Key Performance Indicators: What Makes a Good KPI?

by Craig Anthony

2 min read

Using key performance indicators is a great way for management to track goals. KPIs integrate numerous metrics from across an organization to analyze progress. However, KPIs should embody certain criteria to be useful and worth the effort in developing.

Measurable Goals

All KPIs should have an intended purpose that can be quantified. Even if the underlying achievement isn’t specific, the metrics that measure the initiative should be. For example, a company can strive to increase liquidity. By itself, this goal can’t be measured. However, a company can incorporate liquidity ratios such as the quick ratio. By integrating this ratio into the KPI report, a company can measure its progress toward achieving a higher level of liquidity through the calculation delivered in the KPI statistic.

Actionable Goals

All KPI metrics should also be linked to something that can be done. Reporting a KPI is only half the battle; it is the responsibility of management to observe the results, translate what the calculation means, and deliver action to make changes. For example, a goal of making customers happy does not have any associated actions. Instead, a goal of increasing customer satisfaction by increasing communication, decreasing wait times, and improving product quality is actionable. In addition, all three goals can be measured by KPIs.

Historical Records

Your KPI reports should create a historical timeline of what your company has been doing and the direction it is going. Referring to previous KPI reports is a great way to learn how your company has improved over time. In addition, you can check back on how goals have been achieved, the timeline in achieving those goals, and what initiatives didn’t quite work as expected. Following up on documented KPIs allows management to learn from previous goals and incorporate the successful concepts into future KPIs.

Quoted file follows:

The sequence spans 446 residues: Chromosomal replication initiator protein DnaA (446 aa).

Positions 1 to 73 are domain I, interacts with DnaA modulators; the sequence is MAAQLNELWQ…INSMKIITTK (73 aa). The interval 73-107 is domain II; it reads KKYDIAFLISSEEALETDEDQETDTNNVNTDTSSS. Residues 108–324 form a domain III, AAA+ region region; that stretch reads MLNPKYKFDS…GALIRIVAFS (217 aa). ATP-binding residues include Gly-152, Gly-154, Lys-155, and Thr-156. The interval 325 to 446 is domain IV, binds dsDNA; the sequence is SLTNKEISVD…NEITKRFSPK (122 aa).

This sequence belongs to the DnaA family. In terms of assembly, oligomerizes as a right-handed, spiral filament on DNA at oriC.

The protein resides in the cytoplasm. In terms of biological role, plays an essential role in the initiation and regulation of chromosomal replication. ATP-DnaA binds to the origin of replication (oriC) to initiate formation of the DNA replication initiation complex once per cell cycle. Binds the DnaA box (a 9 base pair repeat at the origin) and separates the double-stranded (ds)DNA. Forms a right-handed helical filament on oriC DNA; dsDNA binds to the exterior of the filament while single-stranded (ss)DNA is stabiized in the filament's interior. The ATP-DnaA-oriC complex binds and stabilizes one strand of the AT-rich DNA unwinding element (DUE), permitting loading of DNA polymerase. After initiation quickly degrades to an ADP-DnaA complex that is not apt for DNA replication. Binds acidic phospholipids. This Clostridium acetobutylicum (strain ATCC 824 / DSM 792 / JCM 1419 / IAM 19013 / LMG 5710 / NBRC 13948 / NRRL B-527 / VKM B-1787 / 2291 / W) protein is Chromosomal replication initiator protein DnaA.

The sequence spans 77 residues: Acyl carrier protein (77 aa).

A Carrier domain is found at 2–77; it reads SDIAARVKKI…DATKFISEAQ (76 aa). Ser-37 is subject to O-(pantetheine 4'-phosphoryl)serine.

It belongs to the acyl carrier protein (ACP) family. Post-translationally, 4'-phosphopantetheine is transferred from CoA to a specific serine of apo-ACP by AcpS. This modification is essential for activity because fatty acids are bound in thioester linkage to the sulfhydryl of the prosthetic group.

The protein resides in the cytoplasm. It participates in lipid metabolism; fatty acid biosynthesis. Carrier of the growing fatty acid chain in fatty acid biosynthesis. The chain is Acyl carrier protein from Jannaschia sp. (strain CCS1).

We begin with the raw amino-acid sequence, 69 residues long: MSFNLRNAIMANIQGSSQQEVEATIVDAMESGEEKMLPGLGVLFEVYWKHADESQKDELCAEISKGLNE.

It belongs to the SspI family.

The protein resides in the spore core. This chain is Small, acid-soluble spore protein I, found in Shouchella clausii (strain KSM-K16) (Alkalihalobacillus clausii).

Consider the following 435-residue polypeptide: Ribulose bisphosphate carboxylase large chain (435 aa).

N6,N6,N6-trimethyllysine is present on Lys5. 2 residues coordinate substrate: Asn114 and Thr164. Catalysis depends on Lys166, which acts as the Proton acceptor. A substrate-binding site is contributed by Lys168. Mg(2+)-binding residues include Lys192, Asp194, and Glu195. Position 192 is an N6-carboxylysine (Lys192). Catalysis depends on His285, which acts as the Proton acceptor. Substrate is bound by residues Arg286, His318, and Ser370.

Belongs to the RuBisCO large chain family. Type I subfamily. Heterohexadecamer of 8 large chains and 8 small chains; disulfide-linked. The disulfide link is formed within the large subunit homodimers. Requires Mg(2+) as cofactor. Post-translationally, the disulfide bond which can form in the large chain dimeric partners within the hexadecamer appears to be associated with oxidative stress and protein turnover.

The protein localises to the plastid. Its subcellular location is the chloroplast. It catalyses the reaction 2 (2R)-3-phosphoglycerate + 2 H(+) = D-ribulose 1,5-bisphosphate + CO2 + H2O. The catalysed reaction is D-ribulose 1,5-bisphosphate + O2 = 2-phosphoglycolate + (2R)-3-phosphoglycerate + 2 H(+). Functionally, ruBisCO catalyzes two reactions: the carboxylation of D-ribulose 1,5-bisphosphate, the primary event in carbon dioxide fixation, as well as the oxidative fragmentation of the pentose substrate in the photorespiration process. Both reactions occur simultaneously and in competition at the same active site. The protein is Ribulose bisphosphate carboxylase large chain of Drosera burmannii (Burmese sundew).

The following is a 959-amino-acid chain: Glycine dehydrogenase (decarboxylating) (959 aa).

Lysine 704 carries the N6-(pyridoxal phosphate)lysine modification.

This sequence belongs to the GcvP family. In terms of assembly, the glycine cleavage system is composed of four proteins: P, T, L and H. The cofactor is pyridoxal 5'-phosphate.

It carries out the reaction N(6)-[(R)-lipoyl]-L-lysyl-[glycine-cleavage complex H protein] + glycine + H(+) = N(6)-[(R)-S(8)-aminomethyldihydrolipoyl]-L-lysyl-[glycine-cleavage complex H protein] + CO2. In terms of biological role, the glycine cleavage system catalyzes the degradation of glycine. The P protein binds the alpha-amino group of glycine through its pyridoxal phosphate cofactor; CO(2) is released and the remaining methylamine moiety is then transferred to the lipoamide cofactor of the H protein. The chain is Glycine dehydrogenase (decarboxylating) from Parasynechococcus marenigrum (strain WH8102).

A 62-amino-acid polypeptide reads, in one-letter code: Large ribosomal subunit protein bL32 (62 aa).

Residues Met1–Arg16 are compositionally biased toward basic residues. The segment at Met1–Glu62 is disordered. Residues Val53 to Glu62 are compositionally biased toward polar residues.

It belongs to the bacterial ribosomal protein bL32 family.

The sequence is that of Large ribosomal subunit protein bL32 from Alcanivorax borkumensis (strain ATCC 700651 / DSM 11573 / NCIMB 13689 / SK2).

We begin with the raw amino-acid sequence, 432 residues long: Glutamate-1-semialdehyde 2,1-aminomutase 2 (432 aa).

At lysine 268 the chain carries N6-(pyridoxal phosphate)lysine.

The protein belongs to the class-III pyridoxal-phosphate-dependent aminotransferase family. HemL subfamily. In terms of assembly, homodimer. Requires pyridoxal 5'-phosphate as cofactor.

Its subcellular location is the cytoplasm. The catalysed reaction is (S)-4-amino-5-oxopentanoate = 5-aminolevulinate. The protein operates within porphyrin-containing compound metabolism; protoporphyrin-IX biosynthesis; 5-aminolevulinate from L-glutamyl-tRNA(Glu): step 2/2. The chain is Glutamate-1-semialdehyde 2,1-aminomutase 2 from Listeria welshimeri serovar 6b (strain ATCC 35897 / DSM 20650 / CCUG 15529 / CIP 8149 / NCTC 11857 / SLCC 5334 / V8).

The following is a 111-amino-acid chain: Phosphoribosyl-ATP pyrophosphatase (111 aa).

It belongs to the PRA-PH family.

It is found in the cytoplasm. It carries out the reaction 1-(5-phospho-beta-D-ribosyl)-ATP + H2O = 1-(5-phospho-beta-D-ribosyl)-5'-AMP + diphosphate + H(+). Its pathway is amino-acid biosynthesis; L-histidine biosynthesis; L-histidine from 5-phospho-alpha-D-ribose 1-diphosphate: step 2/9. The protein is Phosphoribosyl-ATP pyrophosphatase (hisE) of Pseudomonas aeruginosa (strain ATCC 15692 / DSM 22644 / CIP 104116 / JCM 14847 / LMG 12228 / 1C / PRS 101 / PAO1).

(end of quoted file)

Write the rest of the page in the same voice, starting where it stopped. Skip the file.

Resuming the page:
Established Timeframe

All KPIs should come with an established life. Goals should have a specified timeframe, and the KPIs reporting on these goals should align with the plan. If the goal is to grow your customer base by 30% by the end of the year, your metrics should incorporate the progress of the goal not only by percentage but also by date. Having achieved 20% growth is great, but if this metric is suddenly reported on the last day of the year, there is no time left to improve the metric. Therefore, integrate the number of days left with the target metric.

Variability

Businesses need to adapt to changing market conditions, so KPIs should never be fixed. Although it can be useful to report core financial information on a repetitive basis, it is also important to incorporate flexibility with reporting. Change the way the KPI is presented, or change what the KPI is tracking without changing the underlying goal. In addition, follow what is applicable to your business, and be prepared to change the goal based on what is going on in the company.

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